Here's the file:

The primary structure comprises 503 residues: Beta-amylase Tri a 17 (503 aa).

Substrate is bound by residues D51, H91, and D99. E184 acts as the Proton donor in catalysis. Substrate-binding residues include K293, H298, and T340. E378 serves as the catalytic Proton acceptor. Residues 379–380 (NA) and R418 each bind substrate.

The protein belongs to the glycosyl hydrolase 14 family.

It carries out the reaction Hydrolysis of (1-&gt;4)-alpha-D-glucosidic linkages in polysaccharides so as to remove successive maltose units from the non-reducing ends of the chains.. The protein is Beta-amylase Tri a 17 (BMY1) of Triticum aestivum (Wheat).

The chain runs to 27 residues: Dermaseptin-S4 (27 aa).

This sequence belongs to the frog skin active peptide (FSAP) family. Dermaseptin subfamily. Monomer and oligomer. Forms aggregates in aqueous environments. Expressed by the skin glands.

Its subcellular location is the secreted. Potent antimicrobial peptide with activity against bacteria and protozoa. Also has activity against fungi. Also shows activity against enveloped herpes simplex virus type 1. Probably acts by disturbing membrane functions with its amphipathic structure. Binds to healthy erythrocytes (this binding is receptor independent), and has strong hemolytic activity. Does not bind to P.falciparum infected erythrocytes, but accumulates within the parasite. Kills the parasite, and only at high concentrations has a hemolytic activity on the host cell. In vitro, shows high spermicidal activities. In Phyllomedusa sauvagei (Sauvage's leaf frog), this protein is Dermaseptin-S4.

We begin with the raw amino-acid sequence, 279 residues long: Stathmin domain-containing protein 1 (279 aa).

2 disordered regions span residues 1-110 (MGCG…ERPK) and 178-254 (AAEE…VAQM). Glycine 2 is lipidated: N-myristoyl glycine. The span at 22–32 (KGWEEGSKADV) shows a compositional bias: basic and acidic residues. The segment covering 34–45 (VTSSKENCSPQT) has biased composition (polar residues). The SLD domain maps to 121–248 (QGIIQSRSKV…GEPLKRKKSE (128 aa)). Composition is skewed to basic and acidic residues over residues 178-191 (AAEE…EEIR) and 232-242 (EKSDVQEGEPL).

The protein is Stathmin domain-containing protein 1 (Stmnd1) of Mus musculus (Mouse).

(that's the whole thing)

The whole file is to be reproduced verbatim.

The primary structure comprises 503 residues: Beta-amylase Tri a 17 (503 aa).

Substrate is bound by residues D51, H91, and D99. E184 acts as the Proton donor in catalysis. Substrate-binding residues include K293, H298, and T340. E378 serves as the catalytic Proton acceptor. Residues 379–380 (NA) and R418 each bind substrate.

The protein belongs to the glycosyl hydrolase 14 family.

It carries out the reaction Hydrolysis of (1-&gt;4)-alpha-D-glucosidic linkages in polysaccharides so as to remove successive maltose units from the non-reducing ends of the chains.. The protein is Beta-amylase Tri a 17 (BMY1) of Triticum aestivum (Wheat).

The chain runs to 27 residues: Dermaseptin-S4 (27 aa).

This sequence belongs to the frog skin active peptide (FSAP) family. Dermaseptin subfamily. Monomer and oligomer. Forms aggregates in aqueous environments. Expressed by the skin glands.

Its subcellular location is the secreted. Potent antimicrobial peptide with activity against bacteria and protozoa. Also has activity against fungi. Also shows activity against enveloped herpes simplex virus type 1. Probably acts by disturbing membrane functions with its amphipathic structure. Binds to healthy erythrocytes (this binding is receptor independent), and has strong hemolytic activity. Does not bind to P.falciparum infected erythrocytes, but accumulates within the parasite. Kills the parasite, and only at high concentrations has a hemolytic activity on the host cell. In vitro, shows high spermicidal activities. In Phyllomedusa sauvagei (Sauvage's leaf frog), this protein is Dermaseptin-S4.

We begin with the raw amino-acid sequence, 279 residues long: Stathmin domain-containing protein 1 (279 aa).

2 disordered regions span residues 1-110 (MGCG…ERPK) and 178-254 (AAEE…VAQM). Glycine 2 is lipidated: N-myristoyl glycine. The span at 22–32 (KGWEEGSKADV) shows a compositional bias: basic and acidic residues. The segment covering 34–45 (VTSSKENCSPQT) has biased composition (polar residues). The SLD domain maps to 121–248 (QGIIQSRSKV…GEPLKRKKSE (128 aa)). Composition is skewed to basic and acidic residues over residues 178-191 (AAEE…EEIR) and 232-242 (EKSDVQEGEPL).

The protein is Stathmin domain-containing protein 1 (Stmnd1) of Mus musculus (Mouse).